To honor World AIDS Day, our team helped at The Women’s Collective WAD Celebration. The Women’s Collective provides comprehensive life services to African-American women in the DC area. They work to create a safe, non-judgmental environment for all women, girls and families. TWC is a warm, friendly building with a staff that obviously cares about everyone who walks through their doors.
Our day began with a time for food and fellowship followed by an exciting (to say the least) presentation about safer-sex techniques. Women from all over the city and even a few men learned about condoms, stds, and how to pleasure themselves and their partners from a woman clad only in tights and a bustier. We were both informed and entertained. Many questions followed and even a pop quiz with a prize for the winner was given.
The group then listened to presentations from five of our AmeriCorps members about the services their host organizations provide to women. Our members from HIPs, Our Place, Miriam’s House, The Women’s Collective and Children’s National Medical Center were there to talk about their programs. This was followed by a panel discussion and an opportunity for questions. Everyone seemed happy to learn about our placements and all the great things they are doing for DC.
Next, a visitor from the DC Rape Crisis Center treated us to a crash course in self-defense. She taught our group how to confront everything from cat calls to muggings. We all repeated the phrase “elbow, elbow, smash that crotch!, kick the knee, scrape the shin, stamp the foot!” By the end of our session everyone felt safer, empowered, ready to defend themselves on the street, and a little tired.
These activities all tied into the larger aim of our celebration and the goal of both World AIDS Day and The Women’s Collective: to empower people physically, emotionally, and mentally and to become a tighter, more informed community. People of all backgrounds joined together to celebrate those strong women who have passed, those who are struggling, and those who are surviving.
Women asked important questions and received valuable information. We all worked together to build a stronger, more empowered community. We laughed, we cried, and we kicked imaginary assailants in the knees. All in all it was a fun day and the perfect way to spend World AIDS day: celebrating what we have and making strides towards a bright future.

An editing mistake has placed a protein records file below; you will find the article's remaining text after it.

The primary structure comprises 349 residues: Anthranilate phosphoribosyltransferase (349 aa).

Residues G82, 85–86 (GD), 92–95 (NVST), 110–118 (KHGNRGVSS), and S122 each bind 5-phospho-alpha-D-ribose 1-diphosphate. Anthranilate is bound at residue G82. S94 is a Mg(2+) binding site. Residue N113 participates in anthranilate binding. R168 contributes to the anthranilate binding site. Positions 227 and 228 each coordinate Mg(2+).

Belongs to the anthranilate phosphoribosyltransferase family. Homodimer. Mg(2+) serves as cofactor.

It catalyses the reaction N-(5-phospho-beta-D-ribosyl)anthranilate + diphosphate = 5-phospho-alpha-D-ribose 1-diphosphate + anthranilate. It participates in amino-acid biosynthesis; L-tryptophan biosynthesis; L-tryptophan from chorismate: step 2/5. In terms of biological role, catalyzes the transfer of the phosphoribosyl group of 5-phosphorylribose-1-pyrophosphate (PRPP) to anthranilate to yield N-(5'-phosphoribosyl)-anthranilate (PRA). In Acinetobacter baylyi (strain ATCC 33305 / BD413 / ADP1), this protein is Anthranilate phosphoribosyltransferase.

Adam Pepper and Rachel Gutfreund
National AIDS Fund AmeriCorps, Team DC 2008

Monday, December 15, 2008

Team Charlotte World AIDS Day

Team Charlotte- World AIDS Day Reporting

For World AIDS Day Team Charlotte was lucky enough to get to participate in a testing event at The University of North Carolina Charlotte. Student organizations and the Health Services office organized a day of HIV awareness and invited the county Health Department and Team Charlotte to bring information and services to complete their program. The day focused on trying to stop the ongoing spread of HIV through the uniting of these groups and a push for everyone to know their status. Students were encouraged by fellow classmates and campus staff to take the time to recognize World AIDS Day and get tested. Team Charlotte was on hand to help support the seventy four students who tested and to provide hundreds of other students on campus with vital facts and information to protect themselves and live healthier lives.
Two members of the team worked the information table in one of the main hubs on campus. They were able to provide condoms, statistics, and impart their knowledge on students as they pass from class to class, sending many of the seventy four who tested in the right direction. These two team members stood alongside ten student groups who had also set up information tables as a sign of their support in the fight to educate young people. The remaining four members of Team Charlotte helped the Health Department staff counsel and test seventy four students in a matter of a few hours. This task could not have been accomplished without the enthusiasm and organization of these four team members. Not only did these four women help things run smoothly, they were there to help bring support to nervous students who were getting tested for their first time.
It was an amazing experience to be able to see the coming together of all these young people, all very close in age to the members of our team, and to get to help them in empowering and educating themselves. The slogan of the day, “Are you positive you’re negative” resonated throughout the school and everyone involved in the days event felt an overwhelming sense of pride for the number of students who were able to say that in fact, they were positive they’re negative.